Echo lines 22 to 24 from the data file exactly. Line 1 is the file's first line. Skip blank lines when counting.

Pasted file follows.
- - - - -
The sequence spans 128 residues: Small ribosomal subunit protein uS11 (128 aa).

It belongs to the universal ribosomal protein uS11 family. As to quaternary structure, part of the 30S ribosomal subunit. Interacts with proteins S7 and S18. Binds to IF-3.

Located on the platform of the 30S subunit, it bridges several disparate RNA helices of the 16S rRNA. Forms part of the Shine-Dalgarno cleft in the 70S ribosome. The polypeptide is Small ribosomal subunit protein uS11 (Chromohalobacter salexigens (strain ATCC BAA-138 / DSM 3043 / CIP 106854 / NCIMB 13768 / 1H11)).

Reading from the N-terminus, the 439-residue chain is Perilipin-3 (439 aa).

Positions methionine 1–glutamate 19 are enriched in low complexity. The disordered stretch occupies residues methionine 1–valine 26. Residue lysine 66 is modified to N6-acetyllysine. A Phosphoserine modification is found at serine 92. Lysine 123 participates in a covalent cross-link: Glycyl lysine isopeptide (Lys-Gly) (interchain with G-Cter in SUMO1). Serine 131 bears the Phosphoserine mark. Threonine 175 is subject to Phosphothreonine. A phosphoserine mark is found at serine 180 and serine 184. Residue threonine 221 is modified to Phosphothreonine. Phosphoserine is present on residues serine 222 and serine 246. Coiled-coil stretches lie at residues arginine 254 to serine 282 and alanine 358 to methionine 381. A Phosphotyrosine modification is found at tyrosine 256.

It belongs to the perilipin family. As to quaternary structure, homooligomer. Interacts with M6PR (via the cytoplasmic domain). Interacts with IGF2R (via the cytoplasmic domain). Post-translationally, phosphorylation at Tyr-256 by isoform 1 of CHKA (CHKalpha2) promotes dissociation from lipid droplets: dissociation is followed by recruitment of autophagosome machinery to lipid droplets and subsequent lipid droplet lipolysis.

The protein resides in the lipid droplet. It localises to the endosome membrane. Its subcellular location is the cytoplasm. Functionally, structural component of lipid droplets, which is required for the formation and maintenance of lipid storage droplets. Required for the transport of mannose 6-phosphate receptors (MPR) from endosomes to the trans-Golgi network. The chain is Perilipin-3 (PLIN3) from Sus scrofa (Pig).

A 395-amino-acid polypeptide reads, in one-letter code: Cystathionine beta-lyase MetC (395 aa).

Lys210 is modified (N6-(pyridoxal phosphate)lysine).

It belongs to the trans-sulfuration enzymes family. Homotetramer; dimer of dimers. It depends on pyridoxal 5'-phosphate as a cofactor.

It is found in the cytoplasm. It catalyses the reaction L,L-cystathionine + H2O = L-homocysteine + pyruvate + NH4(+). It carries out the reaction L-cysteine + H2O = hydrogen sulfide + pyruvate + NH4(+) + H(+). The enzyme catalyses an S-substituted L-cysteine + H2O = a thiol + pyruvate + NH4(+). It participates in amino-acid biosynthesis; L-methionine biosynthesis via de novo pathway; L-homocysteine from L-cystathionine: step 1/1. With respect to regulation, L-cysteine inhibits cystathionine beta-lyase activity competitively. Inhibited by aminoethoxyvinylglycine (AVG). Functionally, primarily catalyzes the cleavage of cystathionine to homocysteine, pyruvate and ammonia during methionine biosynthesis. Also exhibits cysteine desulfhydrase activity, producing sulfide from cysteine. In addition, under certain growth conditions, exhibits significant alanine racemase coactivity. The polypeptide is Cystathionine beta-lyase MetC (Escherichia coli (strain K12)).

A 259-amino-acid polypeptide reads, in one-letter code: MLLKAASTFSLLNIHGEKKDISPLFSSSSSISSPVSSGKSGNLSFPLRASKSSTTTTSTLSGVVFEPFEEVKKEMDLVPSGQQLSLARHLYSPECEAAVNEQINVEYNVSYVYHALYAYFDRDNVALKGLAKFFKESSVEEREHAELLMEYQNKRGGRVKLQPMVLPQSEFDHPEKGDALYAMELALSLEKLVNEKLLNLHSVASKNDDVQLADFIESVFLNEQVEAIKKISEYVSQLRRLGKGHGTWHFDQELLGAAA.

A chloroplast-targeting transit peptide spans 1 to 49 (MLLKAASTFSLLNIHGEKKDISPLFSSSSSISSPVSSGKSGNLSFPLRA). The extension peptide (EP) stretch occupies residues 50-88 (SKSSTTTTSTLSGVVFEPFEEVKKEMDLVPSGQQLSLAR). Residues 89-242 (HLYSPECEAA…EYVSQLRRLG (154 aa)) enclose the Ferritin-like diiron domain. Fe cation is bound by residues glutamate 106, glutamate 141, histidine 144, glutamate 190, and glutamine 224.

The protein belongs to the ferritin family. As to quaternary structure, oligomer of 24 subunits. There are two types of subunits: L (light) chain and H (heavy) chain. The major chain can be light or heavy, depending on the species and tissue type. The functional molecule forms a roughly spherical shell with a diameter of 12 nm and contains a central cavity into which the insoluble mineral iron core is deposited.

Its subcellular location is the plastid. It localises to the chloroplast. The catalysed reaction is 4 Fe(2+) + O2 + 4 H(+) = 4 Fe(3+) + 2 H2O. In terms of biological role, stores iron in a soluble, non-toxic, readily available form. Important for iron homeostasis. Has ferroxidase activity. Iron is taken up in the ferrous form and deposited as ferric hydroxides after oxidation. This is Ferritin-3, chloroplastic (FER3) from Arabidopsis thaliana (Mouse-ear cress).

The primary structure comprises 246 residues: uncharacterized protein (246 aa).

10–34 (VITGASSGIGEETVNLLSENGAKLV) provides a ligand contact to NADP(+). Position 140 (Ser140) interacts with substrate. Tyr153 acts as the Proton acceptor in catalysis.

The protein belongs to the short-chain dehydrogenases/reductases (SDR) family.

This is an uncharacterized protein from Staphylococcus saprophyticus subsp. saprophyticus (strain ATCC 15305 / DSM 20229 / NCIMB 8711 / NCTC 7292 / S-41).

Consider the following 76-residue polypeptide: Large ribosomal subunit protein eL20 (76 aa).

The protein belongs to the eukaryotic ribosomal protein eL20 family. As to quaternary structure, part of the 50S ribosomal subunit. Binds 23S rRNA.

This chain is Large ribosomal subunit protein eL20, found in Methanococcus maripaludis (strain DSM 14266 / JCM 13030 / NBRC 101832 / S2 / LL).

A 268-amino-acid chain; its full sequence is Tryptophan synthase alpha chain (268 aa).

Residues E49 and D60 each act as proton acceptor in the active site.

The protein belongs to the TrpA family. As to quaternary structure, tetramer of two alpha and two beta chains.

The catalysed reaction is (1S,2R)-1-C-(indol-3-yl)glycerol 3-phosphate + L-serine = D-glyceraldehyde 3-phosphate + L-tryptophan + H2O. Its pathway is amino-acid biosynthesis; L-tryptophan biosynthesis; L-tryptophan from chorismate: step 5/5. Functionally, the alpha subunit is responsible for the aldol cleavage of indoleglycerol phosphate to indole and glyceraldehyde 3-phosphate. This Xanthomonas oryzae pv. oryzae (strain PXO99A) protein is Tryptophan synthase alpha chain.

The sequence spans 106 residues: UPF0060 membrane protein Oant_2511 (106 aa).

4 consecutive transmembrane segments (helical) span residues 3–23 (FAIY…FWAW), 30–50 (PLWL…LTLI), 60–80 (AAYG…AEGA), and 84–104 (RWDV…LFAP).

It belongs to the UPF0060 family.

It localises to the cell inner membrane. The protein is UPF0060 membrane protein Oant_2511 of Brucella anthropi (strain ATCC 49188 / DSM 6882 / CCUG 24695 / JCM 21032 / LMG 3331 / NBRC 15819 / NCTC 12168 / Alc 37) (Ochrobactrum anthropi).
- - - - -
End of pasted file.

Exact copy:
This chain is Large ribosomal subunit protein eL20, found in Methanococcus maripaludis (strain DSM 14266 / JCM 13030 / NBRC 101832 / S2 / LL).

A 268-amino-acid chain; its full sequence is Tryptophan synthase alpha chain (268 aa).

Residues E49 and D60 each act as proton acceptor in the active site.